Gov. Newsom tours North Complex fire destruction in Butte County

Governor Gavin Newsom stressed the need to fast track California's environmental goals as wildfires ravage the state.

ByAlix Martichoux KGO logo
Friday, September 11, 2020
Gov. Newsom urges fast tracking of CA's environmental goals
Gov. Newsom said California is now facing the reality of the threat from climate change as he toured damage from the North Complex Fires in Butte County.

BUTTE CO., Calif. -- The North Complex West Zone, one of several wildfires that make up the North Complex, practically exploded in size this week, creating a terrifying situation for Butte County residents.

RELATED: Evacuees describe racing for safety as Bear Fire explodes in size in Butte County

Gov. Gavin Newsom gave perhaps his most impassioned plea for people to recognize and fight climate change as he toured the fire damage on Friday.

He said the state of California is facing the reality of the threat from climate change. "Observe it with your own eyes."

The governor stressed the need to fast track the state's environmental goals. "We're going to have to do more and we're going to have to fast track our efforts... We're going to have to be more aggressive in terms of meeting our goals much sooner."

He made the case that pursing green initiatives is the cheapest way to deal with climate change, the cost of ignoring it is much higher. He says it cost more than $2 billion just to clean up the debris from the nearby Camp Fire in 2018.

Newsom also signed a bill Friday that allows prisoners currently battling the wildfires in the state to get a job in the field when they are released.

The governor declared a statewide emergency over the dozens of fires around California and the extreme weather conditions that made battling the fires even harder.

CALFIRE previously referred to the blaze as the Bear Fire, then announced the name change Thursday morning.

"Tuesday afternoon, the North Complex fire entered Butte County, driven by high winds, heavy fuels and steep terrains," said CALFIRE in an incident update. "Firefighters spent Tuesday into Wednesday morning engaged in lifesaving and evacuation operations."

Crews rescued about 100 residents as the fire wreaked havoc on the Berry Creek and Feather Falls communities.

High winds fanned the flames and pushed the fire southwest straight toward Oroville, and the city is still at risk as of Thursday.

The map from the National Weather Service below shows just how quickly the fire spread overnight into Wednesday morning.

The fire also spewed so much ash into the air, it created an apocalyptic scene 150 miles away in the San Francisco Bay Area.

MORE: Here's why the sky looks so orange, even though Bay Area air quality isn't terrible

The North Complex West Zone turned deadly Wednesday night when three people were found dead, according the the Butte County Sheriff.

Two of those people were found in one location. The other person was in a separate location. No further details about the deaths were immediately available.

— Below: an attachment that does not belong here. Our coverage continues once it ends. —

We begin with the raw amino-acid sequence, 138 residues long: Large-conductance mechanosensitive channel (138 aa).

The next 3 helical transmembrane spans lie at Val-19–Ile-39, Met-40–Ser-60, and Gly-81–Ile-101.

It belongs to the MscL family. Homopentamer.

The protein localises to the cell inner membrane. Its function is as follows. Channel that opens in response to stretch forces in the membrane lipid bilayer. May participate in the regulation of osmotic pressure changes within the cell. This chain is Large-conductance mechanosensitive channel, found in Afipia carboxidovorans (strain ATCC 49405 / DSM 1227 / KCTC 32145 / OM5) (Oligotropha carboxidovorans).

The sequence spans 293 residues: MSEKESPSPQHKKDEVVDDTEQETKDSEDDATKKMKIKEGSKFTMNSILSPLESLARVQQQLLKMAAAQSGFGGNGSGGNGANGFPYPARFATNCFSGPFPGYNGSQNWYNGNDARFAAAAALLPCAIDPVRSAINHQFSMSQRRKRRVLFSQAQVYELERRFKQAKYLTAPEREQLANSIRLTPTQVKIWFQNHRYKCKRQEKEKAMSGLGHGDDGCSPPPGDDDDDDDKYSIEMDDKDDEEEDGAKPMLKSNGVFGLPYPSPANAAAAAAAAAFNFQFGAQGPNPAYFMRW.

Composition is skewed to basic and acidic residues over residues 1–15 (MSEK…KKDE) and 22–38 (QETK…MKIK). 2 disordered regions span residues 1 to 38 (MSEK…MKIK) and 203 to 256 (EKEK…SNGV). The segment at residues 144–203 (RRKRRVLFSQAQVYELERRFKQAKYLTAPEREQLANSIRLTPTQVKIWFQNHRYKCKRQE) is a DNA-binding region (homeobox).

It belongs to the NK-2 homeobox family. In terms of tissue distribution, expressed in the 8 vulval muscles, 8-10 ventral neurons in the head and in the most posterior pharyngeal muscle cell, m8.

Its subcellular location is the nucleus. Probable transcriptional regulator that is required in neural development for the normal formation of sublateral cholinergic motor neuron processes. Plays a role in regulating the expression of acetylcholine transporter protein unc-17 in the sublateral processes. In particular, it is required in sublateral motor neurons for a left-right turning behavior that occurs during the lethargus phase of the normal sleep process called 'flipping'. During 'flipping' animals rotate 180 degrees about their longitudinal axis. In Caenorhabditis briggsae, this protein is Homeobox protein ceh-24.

Thursday, officials reported discovering seven more bodies, bringing the death toll to 10. Another 16 people are missing.

More bodies could be found as crews manage to make their way into devastated areas. A team of anthropologists from Chico State University were helping in the search, sheriff's Capt. Derek Bell said.

Here's what you need to know about the Bear Fire:

Where is the North Complex West Zone Fire burning?

The fire is burning northeast of Lake Oroville in Butte County, near Plumas National Forest. It's just across Highway 70 from the town of Paradise, which was devastated by the Camp Fire in 2018, and winds were pushing it toward Oroville.

When did the fire start?

The North Complex fires sparked in mid-August amid a lightning storm. The North Complex is burning across Butte, Plumas and Yuba counties.

The West Zone (or Bear Fire as it was previously called) was a relatively small part of the complex until Wednesday morning, when it had erupted in size overnight.

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Where are the evacuations?

As of Thursday morning, mandatory evacuations were in place northeast of Lake Oroville, including the communities of Big Bend, Berry Creek, Brush Creek, Junction House, Feather Falls and Merrimac.

Evacuation warnings had been issued for Paradise, Oroville, Bangor and Palermo.

The Butte County Sheriff's Office is tweeting out the latest evacuation orders and warnings here.

How big is the fire?

The West Zone burned 70,412 acres as of Friday morning. It was 5% contained and had destroyed or damaged approximately 2,000 structures.

The North Complex fires altogether were approximately 252,534 acres and 22% contained as of 11 a.m. Thursday.

How are the fires affecting the Bay Area?

Residents in San Francisco and the rest of the Bay Area woke up to eerie orange skies and raining ash Wednesday. That's because a northeasterly wind pushed smoke from the Bear Fire over the region, creating those apocalyptic conditions.

All across the San Francisco Bay Area, residents woke up to dark, orange skies. Here's a look at some of the most dramatic images.

You can see air quality around California using the interactive map below:

App users: For a better experience, click here to view the full map in a new window